Surviving Deflation

Last week’s CPI (-1.0%) and PPI (-2.8%) confirmed what many economists feared - the financial market crash and economic slowdown was triggering a period of deflation (falling prices).  Deflation is bad because it can cause an economy to come to a grinding halt.  It works through a number of insidious pathways.  Consumers defer purchases because goods will be cheaper in the future.  Businesses watch profit evaporate as inventories fall in value.  It also becomes difficult for businesses to undertake profitable investment projects since deflation causes the real (i.e., inflation adjusted) interest rate to rise - with a -2.8% deflation rate and a 6% nominal interest rate on loans, the real rate is 6.8% which may (particularly in recessionary times) be more than the business can earn on a new project.  As businesses cut back, unemployment rises, people consume even less, and deflation accelerates further, sinking the economy in a downward spiral.

What can you do to protect yourself?

  1. Pay off debt.  This is extremely important.  One of the particularly nasty effects of deflation is that it increases your real debt burden - you are paying the loan back with dollars worth more than when you took the loan out.  Try to eliminate debt as quickly as possible.
  2. Defer big purchases.  While this may be bad for the overall system, it is smart for the individual.
  3. Don’t invest any new money in risky investments.  Cash is king during a deflationary period.  Keep your money in liquid, FDIC-insure accounts.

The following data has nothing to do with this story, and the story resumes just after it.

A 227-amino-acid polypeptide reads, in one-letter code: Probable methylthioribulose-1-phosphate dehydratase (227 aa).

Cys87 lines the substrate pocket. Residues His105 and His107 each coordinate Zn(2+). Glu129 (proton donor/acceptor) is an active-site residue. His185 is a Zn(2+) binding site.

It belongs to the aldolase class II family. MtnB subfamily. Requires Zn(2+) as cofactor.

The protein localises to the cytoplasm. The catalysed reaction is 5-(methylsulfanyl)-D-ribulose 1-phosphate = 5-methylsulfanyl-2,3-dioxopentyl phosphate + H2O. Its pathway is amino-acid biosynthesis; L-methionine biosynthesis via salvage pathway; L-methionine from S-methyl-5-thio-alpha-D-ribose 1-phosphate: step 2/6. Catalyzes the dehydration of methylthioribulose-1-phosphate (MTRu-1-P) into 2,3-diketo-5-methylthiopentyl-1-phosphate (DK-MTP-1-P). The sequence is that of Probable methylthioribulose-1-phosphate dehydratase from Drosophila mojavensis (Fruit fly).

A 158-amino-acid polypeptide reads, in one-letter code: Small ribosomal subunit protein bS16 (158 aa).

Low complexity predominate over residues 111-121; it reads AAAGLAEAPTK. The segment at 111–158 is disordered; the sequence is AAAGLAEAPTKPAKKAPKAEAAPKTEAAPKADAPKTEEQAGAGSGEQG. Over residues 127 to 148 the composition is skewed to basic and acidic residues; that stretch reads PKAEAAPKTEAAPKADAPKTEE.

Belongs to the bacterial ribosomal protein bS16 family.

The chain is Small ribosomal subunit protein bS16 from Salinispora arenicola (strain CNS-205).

4. If you have money invested in stocks in a retirement account, and you have >10 years until retirement, leave it alone.  The market has fallen substantially in recent months and unless you need the money soon, pulling it out now is probably a mistake.  Do not add to it though, see #3 above.
  5. Avoid precious metals.  Gold is an inflation hedge.  It will perform poorly in a deflationary environment.
  6. Secure your job to the extent possible.  If your job situation is inherently insecure, start looking (discretely) for a new position.
  7. Don’t panic!  All we have so far is one data point, and the situation can change quickly.  There is also always the risk that the government overreacts, and brings about inflation a couple of years down the road.
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One Comment

  1. LSUxBlake
    Posted December 8, 2008 at 11:01 pm | Permalink

    Nice work, Rich. Just saw the link and defintely some good reads. Keep it up.

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